He said CHSP providers, which made up the largest group, were interested in adding home care packages to their existing programs so they could cater to clients as their needs increased.

Mr Sheldon-Stemm said he was also concerned about the length of time it was currently taking for the department to assess and approve applications. He said that some clients were waiting almost 12 months for an outcome.

Home care provider statistics:

  • Applications received this year (January to June): 49
  • Applications received in 2015-16 financial year: 112
  • Approvals granted, January – June: 47
  • Approvals in 2015-2016: 77
  • Success rate for applications in last 12 months: 68%

SOURCE: Figures supplied to Community Care Review by the Department of Health

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7 Responses to New providers making moves into home care market

  1. Ted Wards July 28, 2016 at 3:25 pm #

    When you work in this industry for any length of time you quickly realize the difference between organisations who are there to make a difference and those who want to make a quick buck. The clients know it as well. Quality is what is going to win this race not size, not how big your buildings are, how many cars you have. Consumers want people in their home who they feel safe with, can trust and build a relationship with. Contract staff constantly coming and going are not going to have any loyal customers. Whats happening to the people who are not getting packages or CHSP but also need help?

  2. Michael Eastman July 29, 2016 at 8:14 am #

    “Many players are becoming very interested in this space…” Yee-Haa! The Guv’mint is giving away free money.

    No aged care experience? Who cares…they’re just old people..

    No English? No sweat, we’ll find you a ‘niche market’

    Taking too long to approve that ten-fold increase in providers? Damn regulations. Just move out of the way and let us get our snouts in the trough.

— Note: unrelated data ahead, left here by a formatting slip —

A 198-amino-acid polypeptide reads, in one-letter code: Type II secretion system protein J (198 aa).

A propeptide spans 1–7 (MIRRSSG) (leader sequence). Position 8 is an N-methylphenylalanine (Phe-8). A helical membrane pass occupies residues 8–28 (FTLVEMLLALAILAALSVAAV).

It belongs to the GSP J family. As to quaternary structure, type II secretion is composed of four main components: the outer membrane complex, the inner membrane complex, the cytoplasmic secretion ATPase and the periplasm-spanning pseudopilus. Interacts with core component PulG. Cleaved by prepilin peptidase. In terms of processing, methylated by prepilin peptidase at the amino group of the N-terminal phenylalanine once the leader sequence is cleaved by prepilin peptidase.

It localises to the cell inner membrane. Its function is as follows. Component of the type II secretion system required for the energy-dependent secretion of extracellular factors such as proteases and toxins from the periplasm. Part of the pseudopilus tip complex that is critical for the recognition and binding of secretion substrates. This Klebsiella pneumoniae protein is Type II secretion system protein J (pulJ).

Of course, every one of these operators will be ethical, upright and honest…right up until either they go broke and leave a trail of fleeced and vulnerable clients in their wake or government wakes up and shifts the goal posts again.

    This smells just like the home insulation scheme from a few years ago.

    Back then, the suburbs were invaded by utes full of unqualified installers. This time it’ll be Corollas full of unqualified carers.

  3. Shane Marks July 29, 2016 at 9:29 pm #

    Getting to the right business model that doesnt just exist for the aquisition of funding and profiteering will be the challenge. Sure providers need to make a dollar. But if care is compromised, I agree that consumers will see right through these tactics and then down the goes the ship. 

    Its time there is more value based leadership shown by those in aged care. Choose a sustainable way of delivering quality care and make sure your staff are selected against the highest standard. There are plenty of aged care workers who really do make a difference. Bring on the change with a balanced commercial model, a business ethic and the best staff possible.

  4. Country carer August 1, 2016 at 10:43 am #

    Small community based NFP providers are being squeezed out of the market with reductions in funding and over-regulation. Don’t dare say this isn’t intended because it surely is…the government wants their share of taxation and to control this growing domain of service provision.

  5. Angela Gifford August 2, 2016 at 6:48 pm #

    Read the blogs at: http://www.angelaegifford.com about the UK experience and this predicted road map for the Australian care sector.

  6. Gordon Ross August 11, 2016 at 3:48 pm #

    This open market approach is nothing new, we have seen similar in private health, pathology, and disability employment or supported employment services. The number of providers rapidly increase, then rapidly shrink to a small number of formal operators. There is little formal research that indicates quality of care is impacted but this is more due to the lack of research than there being no impact. Small providers cannot exist apart from in a purchased brokerage sense.

  7. Margaret Chown November 13, 2018 at 7:30 am #

    The $10 plus daily fee is not being charged by some providers.why should I have to pay it to my provider?